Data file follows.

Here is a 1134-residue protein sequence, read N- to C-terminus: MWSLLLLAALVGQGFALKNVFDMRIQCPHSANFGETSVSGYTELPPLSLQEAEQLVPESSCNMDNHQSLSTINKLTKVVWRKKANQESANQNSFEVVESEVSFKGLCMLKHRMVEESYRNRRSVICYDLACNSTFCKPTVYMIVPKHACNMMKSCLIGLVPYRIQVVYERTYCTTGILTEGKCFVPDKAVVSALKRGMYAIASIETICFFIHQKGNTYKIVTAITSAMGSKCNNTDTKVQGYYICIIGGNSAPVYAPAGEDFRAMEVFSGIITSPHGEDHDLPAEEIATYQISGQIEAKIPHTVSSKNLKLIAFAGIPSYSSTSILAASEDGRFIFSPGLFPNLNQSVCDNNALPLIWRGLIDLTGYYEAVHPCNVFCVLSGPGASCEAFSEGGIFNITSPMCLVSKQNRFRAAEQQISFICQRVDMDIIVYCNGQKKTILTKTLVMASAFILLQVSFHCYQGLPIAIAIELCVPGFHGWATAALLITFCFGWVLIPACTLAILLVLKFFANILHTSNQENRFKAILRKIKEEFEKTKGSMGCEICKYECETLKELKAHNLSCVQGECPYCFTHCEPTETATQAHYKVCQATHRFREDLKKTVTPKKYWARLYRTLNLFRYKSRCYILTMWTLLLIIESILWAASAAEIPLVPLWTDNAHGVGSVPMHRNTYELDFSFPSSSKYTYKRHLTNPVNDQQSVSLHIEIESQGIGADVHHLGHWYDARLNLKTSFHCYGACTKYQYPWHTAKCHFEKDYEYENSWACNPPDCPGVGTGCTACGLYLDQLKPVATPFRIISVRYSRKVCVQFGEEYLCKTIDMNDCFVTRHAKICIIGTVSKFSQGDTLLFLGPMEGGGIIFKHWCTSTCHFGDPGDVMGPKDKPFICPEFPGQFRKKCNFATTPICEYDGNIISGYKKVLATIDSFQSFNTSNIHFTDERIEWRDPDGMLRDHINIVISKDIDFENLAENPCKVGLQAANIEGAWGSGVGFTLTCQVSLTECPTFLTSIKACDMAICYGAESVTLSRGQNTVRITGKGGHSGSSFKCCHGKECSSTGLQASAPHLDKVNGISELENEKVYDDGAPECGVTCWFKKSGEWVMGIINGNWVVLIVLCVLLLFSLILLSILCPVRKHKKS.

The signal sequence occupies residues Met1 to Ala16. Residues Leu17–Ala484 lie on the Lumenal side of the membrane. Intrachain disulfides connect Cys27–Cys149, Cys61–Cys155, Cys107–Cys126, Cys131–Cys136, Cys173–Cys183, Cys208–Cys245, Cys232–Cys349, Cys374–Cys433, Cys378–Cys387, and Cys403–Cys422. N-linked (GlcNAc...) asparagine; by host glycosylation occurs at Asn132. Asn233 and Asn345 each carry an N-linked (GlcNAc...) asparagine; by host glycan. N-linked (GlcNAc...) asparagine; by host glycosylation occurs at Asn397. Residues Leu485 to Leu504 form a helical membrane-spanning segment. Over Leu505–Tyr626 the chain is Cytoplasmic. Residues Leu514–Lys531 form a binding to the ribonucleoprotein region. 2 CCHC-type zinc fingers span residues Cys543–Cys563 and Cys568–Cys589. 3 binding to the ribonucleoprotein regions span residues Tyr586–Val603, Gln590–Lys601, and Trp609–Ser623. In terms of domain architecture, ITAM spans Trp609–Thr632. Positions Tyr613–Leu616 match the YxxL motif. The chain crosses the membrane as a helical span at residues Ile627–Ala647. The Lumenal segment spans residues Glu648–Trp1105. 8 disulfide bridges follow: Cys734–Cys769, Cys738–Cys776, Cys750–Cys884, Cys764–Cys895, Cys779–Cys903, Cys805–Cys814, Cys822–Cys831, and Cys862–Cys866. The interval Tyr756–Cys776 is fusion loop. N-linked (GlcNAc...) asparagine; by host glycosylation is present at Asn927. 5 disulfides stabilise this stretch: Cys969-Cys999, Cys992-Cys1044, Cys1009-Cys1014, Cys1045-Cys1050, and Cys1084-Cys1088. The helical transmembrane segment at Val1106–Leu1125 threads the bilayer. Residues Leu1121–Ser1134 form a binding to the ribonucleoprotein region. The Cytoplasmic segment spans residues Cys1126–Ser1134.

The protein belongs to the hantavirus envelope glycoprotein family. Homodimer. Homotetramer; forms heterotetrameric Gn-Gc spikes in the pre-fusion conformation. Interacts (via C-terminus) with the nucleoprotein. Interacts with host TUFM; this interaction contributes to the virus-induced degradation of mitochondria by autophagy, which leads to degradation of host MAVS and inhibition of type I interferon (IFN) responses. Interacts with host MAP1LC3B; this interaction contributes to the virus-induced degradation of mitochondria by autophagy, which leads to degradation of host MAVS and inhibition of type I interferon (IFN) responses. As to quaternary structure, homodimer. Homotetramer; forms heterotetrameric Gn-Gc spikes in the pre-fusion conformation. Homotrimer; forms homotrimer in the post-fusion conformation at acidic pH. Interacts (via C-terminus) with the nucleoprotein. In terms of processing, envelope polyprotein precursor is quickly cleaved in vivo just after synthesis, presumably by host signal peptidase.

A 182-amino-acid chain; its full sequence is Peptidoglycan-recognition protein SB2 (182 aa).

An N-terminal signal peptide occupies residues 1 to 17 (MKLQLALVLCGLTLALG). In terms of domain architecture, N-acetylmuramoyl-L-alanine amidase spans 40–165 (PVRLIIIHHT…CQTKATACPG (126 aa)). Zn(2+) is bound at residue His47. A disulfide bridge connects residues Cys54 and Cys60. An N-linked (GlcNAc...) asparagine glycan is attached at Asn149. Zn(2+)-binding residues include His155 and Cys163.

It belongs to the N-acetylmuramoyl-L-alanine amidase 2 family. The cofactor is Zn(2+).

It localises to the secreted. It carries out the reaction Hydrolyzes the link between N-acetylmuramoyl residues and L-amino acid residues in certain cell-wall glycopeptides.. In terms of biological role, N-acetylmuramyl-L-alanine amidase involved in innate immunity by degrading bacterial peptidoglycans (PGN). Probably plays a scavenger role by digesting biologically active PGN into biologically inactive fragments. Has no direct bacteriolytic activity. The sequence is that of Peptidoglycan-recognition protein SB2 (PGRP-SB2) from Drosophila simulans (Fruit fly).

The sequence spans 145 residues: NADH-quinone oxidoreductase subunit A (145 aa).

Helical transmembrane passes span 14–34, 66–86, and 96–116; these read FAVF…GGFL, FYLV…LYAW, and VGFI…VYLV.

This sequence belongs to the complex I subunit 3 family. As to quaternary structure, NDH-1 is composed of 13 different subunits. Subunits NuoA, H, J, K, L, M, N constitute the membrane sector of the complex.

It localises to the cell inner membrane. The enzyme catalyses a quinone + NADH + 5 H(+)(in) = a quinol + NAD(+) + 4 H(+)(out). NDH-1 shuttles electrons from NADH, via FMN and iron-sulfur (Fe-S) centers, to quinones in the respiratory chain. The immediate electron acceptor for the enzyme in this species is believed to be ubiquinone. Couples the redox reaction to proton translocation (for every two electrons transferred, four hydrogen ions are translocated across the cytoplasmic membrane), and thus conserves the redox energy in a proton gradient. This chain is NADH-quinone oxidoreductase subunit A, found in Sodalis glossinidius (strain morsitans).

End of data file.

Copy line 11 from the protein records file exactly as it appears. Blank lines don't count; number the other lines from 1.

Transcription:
It localises to the cell inner membrane. The enzyme catalyses a quinone + NADH + 5 H(+)(in) = a quinol + NAD(+) + 4 H(+)(out). NDH-1 shuttles electrons from NADH, via FMN and iron-sulfur (Fe-S) centers, to quinones in the respiratory chain. The immediate electron acceptor for the enzyme in this species is believed to be ubiquinone. Couples the redox reaction to proton translocation (for every two electrons transferred, four hydrogen ions are translocated across the cytoplasmic membrane), and thus conserves the redox energy in a proton gradient. This chain is NADH-quinone oxidoreductase subunit A, found in Sodalis glossinidius (strain morsitans).